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Sunday, February 18, 2024

A Torturous Voyage To Philadelphia On The Francis and Elizabeth

Our Yoder forebears crossed the Atlantic
in the voyage described in this historical
novel, available from Masthof Press
I just finished reading this book by a descendant of Frau Barbara Fridman, a 41-year-old widow who with her children, age 19, 15, 8 and 6, crossed the Atlantic on the Francis and Elizabeth in 1742 in a grueling voyage of over two months. Packed in this vessel were over 200 other immigrants, including my Amish ancestor, widower  Christian Yoder and his 20-year-old son Christian and 16-year-old Jacob. 

The ancestral home of the Yoders is Steffisburg in Switzerland, but we're not sure just where our immigrant ancestors lived when they left for the New World. The Fridman family were Lutherans from Massenbach, and made their trip on a series of barges up the Necker and Rhine Rivers to Rotterdam, a journey almost as long and trying as the trip across the ocean. The hardships they and their fellow immigrants endured before and during their ocean voyage, along with Mennonite, Amish and other migrants, are almost unimaginable. Think rats, seasickness, chronic illnesses, burials at sea, insufferable heat, unbelievable stench, and having to sleep in stacks of wooden bunks packed next to other passengers night after night.

I wonder if any of us would have been hardy enough, or desperate enough, to have considered taking this kind of risk, but reading this book certainly added to my appreciation of the sheer courage our forefathers and mothers demonstrated in doing so. 

Here's a link to another post about this voyage: https://harvyoder.blogspot.com/search?q=francis+and+Elizabeth 

Wednesday, February 14, 2024

Roses And Ashes: Local Marriage And Divorce Numbers For 2023

Flowers can be expensive, but a good
marriage is priceless.
Today, February 14, is both Ash Wednesday, the first Day of Lent, and Valentines Day, a day for celebrating love, roses and romance.

As a pastor and marriage and family counselor I’ve been keeping record of the number of local marriages and divorces each year since 1996. While our Rockingham/Harrisonburg population has grown significantly since then, the number of divorces granted in 2023, 366, remained relatively low, and the number of marriage licenses issued, 961, remained at near the average number of marriages each year since 1996.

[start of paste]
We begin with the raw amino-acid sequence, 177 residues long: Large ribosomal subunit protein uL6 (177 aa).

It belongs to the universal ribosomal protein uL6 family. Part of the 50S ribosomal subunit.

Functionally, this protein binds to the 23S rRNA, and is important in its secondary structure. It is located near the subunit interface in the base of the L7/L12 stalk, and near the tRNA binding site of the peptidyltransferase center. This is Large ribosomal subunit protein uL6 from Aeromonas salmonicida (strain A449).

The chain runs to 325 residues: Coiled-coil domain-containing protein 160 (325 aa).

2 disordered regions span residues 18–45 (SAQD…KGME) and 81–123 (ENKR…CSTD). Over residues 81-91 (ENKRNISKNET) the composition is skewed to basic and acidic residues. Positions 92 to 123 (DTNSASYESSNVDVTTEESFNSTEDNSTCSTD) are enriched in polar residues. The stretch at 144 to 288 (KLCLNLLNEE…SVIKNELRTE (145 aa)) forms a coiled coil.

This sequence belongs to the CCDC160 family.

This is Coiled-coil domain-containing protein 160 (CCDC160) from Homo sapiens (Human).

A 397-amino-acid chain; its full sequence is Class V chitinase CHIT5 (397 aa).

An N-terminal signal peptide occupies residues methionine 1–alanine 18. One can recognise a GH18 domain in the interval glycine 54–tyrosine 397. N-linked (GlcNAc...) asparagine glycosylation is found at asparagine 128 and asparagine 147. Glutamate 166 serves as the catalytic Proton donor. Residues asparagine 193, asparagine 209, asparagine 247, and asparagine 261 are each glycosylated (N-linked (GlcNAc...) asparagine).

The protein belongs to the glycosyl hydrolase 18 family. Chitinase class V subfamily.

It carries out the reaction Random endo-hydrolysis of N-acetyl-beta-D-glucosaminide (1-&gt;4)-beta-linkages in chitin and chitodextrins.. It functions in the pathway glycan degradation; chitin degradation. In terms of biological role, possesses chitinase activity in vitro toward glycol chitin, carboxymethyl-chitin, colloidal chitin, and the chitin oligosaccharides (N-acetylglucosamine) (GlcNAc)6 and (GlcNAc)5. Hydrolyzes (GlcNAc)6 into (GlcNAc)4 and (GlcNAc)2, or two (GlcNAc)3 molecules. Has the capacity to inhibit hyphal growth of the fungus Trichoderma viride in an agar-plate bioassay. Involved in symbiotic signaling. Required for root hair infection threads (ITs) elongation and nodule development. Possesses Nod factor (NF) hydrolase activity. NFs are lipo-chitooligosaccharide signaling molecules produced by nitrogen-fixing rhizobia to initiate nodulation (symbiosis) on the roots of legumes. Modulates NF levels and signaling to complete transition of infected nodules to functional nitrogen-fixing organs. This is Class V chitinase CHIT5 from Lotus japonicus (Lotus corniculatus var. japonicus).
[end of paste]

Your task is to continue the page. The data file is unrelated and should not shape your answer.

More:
While 366 marital breakups is a lower number than most years, it nevertheless means the painful disruption of the lives of 732 partners, along with whatever distress it creates for their children and countless numbers of friends, parents, grandparents and other loved ones. 


Meanwhile, while we have good records of documented marriages in our community, we lack any statistics on the increased number of partners who are living together without registering their de facto marriages. This means we have no record of how many of these undocumented couples also experience undocumented divorces, with equally distressing effects on children and/or other close family members and friends.


Here are the official numbers as provided by the local Circuit Court:


Year       Marriages     Divorces


1996           873                 387

1997           950                 405

1998           964                 396

1999           932                 405

2000           947                 365

2001          1003                438     (most annual marriages)

2002           976                 421